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Fire Suppressant Safety

Fire Suppressant Safety

Fire Suppressant Safety

Fire suppressant (also known as slurry) contains ammonia and will sting if it gets into cuts or scratches or comes into contact with chapped or sunburned skin.

  • Do not use bleach to remove slurry. It does not mix well and may produce vapors that are bad for human intake.
  • Wear gloves and wash thoroughly with a gentle soap (or Borax) and water to remove all residues.
  • After washing, use a good-quality hand cream to minimize drying and chapping.
  • Additionally, do not power wash your home to remove slurry. Power washing will drive the slurry further into the grain in your wood and stain it.

Fire Suppressant Safety

Removing Fire Suppressant from Absorbent & Non-Absorbent Surfaces (Wood, Stone, Concrete)

Because the chemicals in fire suppressants can be irritating to eyes and skin, wear a long-sleeved shirt, nitrile gloves, and safety glasses.

  • Start removal efforts as soon as possible.
  • Because the suppressant is a chemical mixture that is water soluble, using a garden hose will reactivate the chemical and rinse it off of a surface. Do not use a pressure washer or bleach, as the high pressure will drive the chemical into the surface, and the bleach will react violently with the product. For more difficult stains, use water and laundry detergent or dish soap with a nylon (soft) brush to scrub surfaces.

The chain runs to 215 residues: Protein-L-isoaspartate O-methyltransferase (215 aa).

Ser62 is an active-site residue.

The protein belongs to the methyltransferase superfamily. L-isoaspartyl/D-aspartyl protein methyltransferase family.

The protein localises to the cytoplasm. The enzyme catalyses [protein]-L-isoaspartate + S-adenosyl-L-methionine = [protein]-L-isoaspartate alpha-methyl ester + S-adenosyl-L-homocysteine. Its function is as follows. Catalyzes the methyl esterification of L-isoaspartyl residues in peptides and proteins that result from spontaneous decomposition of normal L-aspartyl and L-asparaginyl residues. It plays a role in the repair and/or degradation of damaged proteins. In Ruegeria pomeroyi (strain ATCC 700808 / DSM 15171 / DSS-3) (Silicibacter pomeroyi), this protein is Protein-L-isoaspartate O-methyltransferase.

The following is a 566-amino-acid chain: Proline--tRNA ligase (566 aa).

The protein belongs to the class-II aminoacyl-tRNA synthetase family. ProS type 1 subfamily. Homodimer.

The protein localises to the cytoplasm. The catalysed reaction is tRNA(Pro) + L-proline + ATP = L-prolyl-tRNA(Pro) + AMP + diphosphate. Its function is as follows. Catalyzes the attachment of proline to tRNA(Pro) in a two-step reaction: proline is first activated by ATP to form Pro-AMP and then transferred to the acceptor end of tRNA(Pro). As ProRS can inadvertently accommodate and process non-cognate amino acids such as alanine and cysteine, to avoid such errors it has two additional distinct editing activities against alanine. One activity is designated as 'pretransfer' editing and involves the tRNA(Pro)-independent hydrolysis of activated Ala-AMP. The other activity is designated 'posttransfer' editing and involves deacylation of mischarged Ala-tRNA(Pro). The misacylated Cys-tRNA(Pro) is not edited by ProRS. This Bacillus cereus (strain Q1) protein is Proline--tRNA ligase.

Source: Geroge Matousek, Astaris LLC 810 Main Street Ontario, CA 91761 909-983-0772 for PRODUCT NAME: Phos-Chek ® LC-95A, MSDS Number: AST 10097

Pets & Other Animals

  • Shampoo thoroughly, as many fire retardant products are very drying to the skin.
  • Use materials such as sand, soil, or other absorbents to absorb any puddles after shampooing or in areas where animals may have access.
  • Avoid ingestion of water – keep animals away from puddles.
  • If your pet appears ill after drinking from puddles or standing water, ensure your veterinarian knows the animal may have ingested a fertilizer-based product.


  • Rinse retardant off vegetation. Use absorbent materials, such as sand, soil, or other materials, to avoid leaving standing puddles of water.
  • Leaf burn may occur since retardants contain higher levels of fertilizer than what is often sold at garden stores. This causes vegetation and plants to appear dead after contact; however, they will generally recover and grow back—usually within one to two months.
  • As with any garden produce, wash fruit and vegetables thoroughly before using.

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